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This book is based on a careful theorizing of classroom power relations that sees them as constructed from the actions of all participants. Contrary to the common assumption that the teacher is the source of classroom power, it sees that power as arising from the interaction between students and teachers. If power is owned by the teacher, she is completely responsible for events in the classroom, whether or not she chooses to share her power/control/authority with the students. If, as this book claims, power is the joint creation of all participants, teachers are freed from an excessive and damaging weight of responsibility for classroom events and outcomes. The shared responsibility between students and teachers for what happens in the classroom is brought to light. Based on an ethnographic study of three elementary classrooms, this book offers a careful look at the workings of classroom power. It is of interest both to those seeking to understand power relations from this theoretical viewpoint and to those whose concern is with the daily workings of classrooms, often called classroom management. Questions explored in this book include: * How do teachers organize time and space in classrooms as part of their contribution to the development of classroom power relations? * What kinds of discourse choices do they make, and why? * How do students contribute to defining what will count as classroom knowledge, and how do they resist teacher agendas as they play their part in constructing classroom power relations?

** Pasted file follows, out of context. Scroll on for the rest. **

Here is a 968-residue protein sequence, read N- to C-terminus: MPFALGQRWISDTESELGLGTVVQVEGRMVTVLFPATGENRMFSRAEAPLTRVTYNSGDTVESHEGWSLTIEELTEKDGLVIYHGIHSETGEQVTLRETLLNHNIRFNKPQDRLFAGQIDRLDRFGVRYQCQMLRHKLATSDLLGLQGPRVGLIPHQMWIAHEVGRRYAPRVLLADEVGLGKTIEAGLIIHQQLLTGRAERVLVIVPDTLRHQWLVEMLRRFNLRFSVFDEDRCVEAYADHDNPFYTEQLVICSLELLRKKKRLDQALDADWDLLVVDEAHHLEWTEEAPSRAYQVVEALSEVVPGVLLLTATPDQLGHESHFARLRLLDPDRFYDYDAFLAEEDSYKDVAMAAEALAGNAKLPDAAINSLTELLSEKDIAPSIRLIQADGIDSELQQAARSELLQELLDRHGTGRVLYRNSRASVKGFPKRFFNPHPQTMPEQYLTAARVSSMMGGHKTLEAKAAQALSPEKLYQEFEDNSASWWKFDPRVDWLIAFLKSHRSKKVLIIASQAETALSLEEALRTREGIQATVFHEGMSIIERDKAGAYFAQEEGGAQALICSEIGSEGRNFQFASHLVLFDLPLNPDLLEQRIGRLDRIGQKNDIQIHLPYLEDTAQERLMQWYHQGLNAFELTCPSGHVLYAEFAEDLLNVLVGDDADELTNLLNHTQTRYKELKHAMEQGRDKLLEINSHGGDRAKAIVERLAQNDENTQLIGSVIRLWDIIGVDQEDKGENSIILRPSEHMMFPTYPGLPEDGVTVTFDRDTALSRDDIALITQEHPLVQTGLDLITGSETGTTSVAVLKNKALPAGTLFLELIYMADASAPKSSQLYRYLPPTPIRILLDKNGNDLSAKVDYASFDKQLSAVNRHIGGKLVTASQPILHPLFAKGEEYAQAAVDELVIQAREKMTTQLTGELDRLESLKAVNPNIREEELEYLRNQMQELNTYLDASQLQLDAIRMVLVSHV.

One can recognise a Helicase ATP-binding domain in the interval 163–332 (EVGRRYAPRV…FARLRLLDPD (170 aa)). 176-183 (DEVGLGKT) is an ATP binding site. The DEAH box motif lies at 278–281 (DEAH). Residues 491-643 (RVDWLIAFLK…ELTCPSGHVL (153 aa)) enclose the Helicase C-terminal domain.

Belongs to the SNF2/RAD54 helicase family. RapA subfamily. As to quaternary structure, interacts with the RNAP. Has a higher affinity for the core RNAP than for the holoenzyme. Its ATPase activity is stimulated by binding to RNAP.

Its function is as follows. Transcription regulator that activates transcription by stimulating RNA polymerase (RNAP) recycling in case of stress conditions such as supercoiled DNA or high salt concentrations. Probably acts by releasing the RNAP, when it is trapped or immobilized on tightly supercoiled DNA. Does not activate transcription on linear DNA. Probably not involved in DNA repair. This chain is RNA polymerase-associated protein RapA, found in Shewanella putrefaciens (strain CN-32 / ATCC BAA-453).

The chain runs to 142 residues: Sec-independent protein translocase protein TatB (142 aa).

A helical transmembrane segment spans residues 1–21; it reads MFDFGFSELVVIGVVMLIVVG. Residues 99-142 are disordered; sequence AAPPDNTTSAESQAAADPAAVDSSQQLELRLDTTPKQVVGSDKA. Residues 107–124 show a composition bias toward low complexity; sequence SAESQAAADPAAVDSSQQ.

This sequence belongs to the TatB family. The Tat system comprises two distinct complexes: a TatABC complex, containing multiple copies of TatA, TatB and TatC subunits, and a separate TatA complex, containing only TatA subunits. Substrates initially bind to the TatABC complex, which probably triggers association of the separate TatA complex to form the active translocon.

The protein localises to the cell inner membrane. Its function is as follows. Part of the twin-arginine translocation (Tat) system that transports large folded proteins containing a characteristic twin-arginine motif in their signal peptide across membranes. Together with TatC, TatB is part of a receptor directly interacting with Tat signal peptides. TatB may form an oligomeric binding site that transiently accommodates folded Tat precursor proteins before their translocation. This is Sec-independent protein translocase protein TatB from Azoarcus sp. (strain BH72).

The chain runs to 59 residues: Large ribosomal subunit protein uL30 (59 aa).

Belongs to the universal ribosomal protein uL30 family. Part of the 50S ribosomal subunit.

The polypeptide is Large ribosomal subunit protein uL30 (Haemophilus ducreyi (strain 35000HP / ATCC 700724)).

Subject: Professional, Career & Trade -> Education -> Curriculum & Instruction